It is why its called "the prayer of the heart".  It is to stick to you until it becomes part of your inner being, like breath, so you dont go without asking for mercy a single second of the day.  "For we sinners devoid of all defesnse entreat thy rich mercy"

May God have mercy and save us all.

Ian Lazarus :grommit: 
Logged

"For I am With thee, withersoever thou goest"

Joshua 1:9
maximus
Newbie
*
Offline Offline

Posts: 1


« Reply #19 on: February 19, 2005, 01:46:57 AM »

In Orthodoxy we sometimes do things like say "Lord Have Mercy" 40 times. In most churches I've been in, they jumble the words together to the point where it sounds like one big long humming sound or something. Is this vain and repetitive? If not, why not? None of the standard apologetics about why Orthodox/Catholic prayers are not vain repetitions seem to apply here. Huh

I don't know about people jumbling up the words, but something can only be vain repetition if there's no significant purpose in the repetition. However, I don't think that's the case in a 40x 'Lord Have Mercy'.

Usually the number forty is symbolic of time spent in the wilderness (Israel, Jesus), and I think that's the case here. I suppose there are different forms of significance you could derive from the number. Possibly, though, it would make sense to think of it as a recognition of our alienation in a worldly wilderness apart from God. Then the forty-fold repetition of 'Lord Have Mercy', together with signifying what 'Lord Have Mercy' signifies normally, here designates our corporate and individual intention, desire and prayer to remain faithful to God through and to the end of the time of the wilderness of our present life.

M
Logged
stanley123
Protokentarchos
*********
Offline Offline

Faith: Catholic
Jurisdiction: Roman Catholic
Posts: 3,809


« Reply #20 on: June 10, 2011, 11:02:12 PM »

In Orthodoxy we sometimes do things like say "Lord Have Mercy" 40 times. In most churches I've been in, they jumble the words together to the point where it sounds like one big long humming sound or something. Is this vain and repetitive? If not, why not? None of the standard apologetics about why Orthodox/Catholic prayers are not vain repetitions seem to apply here. Huh
Maybe it qualifies as a repetition but it is not vain and the prayer is not in vain.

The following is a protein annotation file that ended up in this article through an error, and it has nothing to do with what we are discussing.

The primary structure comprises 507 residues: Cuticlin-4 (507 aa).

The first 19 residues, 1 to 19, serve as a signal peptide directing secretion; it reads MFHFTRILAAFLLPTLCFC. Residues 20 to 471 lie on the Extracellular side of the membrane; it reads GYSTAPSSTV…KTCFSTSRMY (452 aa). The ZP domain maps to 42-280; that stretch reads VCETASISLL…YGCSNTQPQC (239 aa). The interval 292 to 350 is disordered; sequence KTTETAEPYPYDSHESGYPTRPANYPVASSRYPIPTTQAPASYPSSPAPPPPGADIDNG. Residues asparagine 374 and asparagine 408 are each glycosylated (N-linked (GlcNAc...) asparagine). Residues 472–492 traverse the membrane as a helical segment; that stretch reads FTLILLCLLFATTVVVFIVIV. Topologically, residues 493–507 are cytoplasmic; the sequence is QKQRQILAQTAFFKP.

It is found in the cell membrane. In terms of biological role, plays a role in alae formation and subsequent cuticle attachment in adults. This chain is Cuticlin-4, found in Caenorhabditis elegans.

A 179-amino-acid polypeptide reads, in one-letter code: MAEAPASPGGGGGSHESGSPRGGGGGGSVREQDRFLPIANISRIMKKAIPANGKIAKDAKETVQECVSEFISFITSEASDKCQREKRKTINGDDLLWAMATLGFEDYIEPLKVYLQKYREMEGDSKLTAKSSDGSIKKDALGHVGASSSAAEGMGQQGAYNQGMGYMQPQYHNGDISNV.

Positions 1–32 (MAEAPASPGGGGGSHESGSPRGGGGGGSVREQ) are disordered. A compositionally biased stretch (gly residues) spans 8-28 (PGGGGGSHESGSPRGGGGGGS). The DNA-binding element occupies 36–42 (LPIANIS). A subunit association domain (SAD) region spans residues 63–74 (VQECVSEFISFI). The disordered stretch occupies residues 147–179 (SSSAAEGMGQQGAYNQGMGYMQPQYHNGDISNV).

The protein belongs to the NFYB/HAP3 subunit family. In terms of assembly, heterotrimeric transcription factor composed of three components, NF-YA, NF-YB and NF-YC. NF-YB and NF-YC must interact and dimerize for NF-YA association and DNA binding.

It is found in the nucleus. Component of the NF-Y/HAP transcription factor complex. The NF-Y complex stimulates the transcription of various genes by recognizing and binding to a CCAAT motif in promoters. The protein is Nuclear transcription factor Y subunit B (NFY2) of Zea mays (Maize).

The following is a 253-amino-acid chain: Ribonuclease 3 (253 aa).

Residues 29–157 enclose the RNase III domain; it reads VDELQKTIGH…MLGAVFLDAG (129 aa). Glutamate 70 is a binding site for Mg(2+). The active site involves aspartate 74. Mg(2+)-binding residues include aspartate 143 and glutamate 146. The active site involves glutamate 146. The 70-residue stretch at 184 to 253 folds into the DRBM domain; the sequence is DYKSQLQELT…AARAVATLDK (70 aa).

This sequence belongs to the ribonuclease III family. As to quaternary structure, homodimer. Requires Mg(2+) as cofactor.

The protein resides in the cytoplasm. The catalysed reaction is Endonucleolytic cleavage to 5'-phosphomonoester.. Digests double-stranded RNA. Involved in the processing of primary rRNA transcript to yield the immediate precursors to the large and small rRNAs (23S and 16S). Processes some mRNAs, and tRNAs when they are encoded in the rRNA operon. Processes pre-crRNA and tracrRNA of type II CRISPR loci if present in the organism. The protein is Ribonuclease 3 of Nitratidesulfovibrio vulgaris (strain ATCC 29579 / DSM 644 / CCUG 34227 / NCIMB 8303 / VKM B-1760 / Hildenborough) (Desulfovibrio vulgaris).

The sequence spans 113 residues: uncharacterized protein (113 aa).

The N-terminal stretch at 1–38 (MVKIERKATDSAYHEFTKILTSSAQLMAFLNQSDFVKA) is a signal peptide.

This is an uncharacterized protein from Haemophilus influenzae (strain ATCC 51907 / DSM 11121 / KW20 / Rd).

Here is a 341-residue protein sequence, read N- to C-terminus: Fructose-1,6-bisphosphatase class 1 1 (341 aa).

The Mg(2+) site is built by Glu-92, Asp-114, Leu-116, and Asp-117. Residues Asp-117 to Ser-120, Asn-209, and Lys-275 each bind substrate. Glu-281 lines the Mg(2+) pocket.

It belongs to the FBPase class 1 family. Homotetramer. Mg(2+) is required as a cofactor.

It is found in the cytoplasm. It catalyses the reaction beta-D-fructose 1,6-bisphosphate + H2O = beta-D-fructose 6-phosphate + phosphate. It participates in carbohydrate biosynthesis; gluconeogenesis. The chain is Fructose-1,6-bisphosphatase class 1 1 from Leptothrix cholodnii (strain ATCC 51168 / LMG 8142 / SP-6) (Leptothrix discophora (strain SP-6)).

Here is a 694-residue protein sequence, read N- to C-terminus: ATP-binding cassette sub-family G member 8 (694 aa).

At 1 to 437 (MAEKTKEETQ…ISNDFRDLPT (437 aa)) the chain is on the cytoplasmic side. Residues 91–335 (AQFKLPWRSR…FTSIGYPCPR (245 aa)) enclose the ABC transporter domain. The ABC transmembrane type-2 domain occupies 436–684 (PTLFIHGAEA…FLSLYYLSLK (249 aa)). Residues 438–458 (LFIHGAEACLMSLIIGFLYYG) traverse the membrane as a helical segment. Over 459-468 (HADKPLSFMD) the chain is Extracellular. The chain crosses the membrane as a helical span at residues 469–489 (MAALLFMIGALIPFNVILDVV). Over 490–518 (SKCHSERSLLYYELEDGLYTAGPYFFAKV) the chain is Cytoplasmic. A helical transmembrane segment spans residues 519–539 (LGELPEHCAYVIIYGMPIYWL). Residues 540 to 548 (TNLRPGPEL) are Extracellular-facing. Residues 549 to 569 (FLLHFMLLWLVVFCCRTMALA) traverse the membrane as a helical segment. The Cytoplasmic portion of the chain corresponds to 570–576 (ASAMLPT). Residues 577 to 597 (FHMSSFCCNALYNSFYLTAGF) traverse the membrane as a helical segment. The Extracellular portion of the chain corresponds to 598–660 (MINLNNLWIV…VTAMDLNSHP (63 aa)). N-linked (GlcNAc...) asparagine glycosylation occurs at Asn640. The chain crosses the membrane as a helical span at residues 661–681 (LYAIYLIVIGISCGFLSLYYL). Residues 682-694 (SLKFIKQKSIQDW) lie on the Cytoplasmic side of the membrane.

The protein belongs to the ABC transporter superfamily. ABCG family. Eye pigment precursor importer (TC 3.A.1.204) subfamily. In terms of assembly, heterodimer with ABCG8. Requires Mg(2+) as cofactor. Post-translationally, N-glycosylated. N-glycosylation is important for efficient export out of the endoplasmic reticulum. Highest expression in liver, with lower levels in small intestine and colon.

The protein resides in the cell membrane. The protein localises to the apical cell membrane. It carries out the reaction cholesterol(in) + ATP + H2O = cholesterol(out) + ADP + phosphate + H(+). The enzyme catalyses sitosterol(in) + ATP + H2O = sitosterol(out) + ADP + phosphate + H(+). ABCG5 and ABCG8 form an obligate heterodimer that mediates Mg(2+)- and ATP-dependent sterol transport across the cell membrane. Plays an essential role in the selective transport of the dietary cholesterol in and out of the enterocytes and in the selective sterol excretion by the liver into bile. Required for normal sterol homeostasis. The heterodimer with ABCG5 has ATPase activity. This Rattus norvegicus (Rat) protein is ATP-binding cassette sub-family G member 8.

Logged
zekarja
High Elder
******
Offline Offline

Posts: 747


O Holy Prophet Zechariah, intercede to God for us!


« Reply #21 on: June 10, 2011, 11:48:04 PM »

He is what St John Chrysostom says on this topic:

...by this topic He dissuades them; calling frivolousness, here, by the name of “vain repetition:” as when we ask of God things unsuitable, kingdoms, and glory, and to get the better of enemies, and abundance of wealth, and in general what does not at all concern us. “For He knoweth,” saith He, “what things ye have need of.” And herewith He seems to me to command in this place, that neither should we make our prayers long; long, I mean, not in time, but in the number and length of the things mentioned. For perseverance indeed in the same requests is our duty: His word being, “continuing instant in prayer.” [...] “For He knoweth,” saith He, “what things ye have need of.” And if He know, one may say, what we have need of, wherefore must we pray? Not to instruct Him, but to prevail with Him; to be made intimate with Him, by continuance in supplication; to be humbled; to be reminded of thy sins.
http://www.ccel.org/ccel/schaff/npnf110.iii.XIX.html
Logged

Seraphim98
High Elder
******
Offline Offline

Posts: 567



« Reply #22 on: June 11, 2011, 12:58:43 AM »

The problem, insofar as there is a problem is either with the one praying or the one listening…or both.

Of course the words should really mean something…but if they don't is that the fault of the words, or of the one praying.

We must remember not everyone is at the same place on the path of prayer as others.

We all begin with but the prayer of our lips…not much but something.

As Elder Cleopas said, there is still prayer of the mind and prayer of the heart, each leading to the next.

If we ourselves are enrobed in the prayer meaningfully, knowing the words ourselves, knowing what they point to ourselves, then the "hum" of another's mere prayer of the lips should not distract us from our deeper and richer prayer. 

And if not, then we can accuse ourselves and beg mercy on the one who reads. "Lord have mercy on me a sinner. Lord have mercy on Thy servant"…and lo and behold, we mean it this time. We have not prayed vainly…at least once. And even the dear humming reader is not forgotten, for his manner of prayer opened our eyes to our own need of repentance, and he will not lose his reward either.
Logged
William
Muted
Protokentarchos
*********
Offline Offline

Posts: 4,354


« Reply #23 on: June 11, 2011, 01:02:52 AM »

Is this passage applicable to the topic of repetition in prayer?

Quote
Then He spoke a parable to them, that men always ought to pray and not lose heart, saying: “There was in a certain city a judge who did not fear God nor regard man. Now there was a widow in that city; and she came to him, saying, ‘Get justice for me from my adversary.’ And he would not for a while; but afterward he said within himself, ‘Though I do not fear God nor regard man, yet because this widow troubles me I will avenge her, lest by her continual coming she weary me.’”
Then the Lord said, “Hear what the unjust judge said. And shall God not avenge His own elect who cry out day and night to Him, though He bears long with them? I tell you that He will avenge them speedily. Nevertheless, when the Son of Man comes, will He really find faith on the earth?”
-St. Luke 18:1-8
Logged

Apart from moral conduct, all that man thinks himself able to do in order to become acceptable to God is mere superstition and religious folly. - Immanuel Kant
Thomas
Moderator
Archon
*****
Offline Offline

Faith: Eastern Orthodox
Jurisdiction: Antiochian
Posts: 2,836



« Reply #24 on: June 11, 2011, 05:22:37 PM »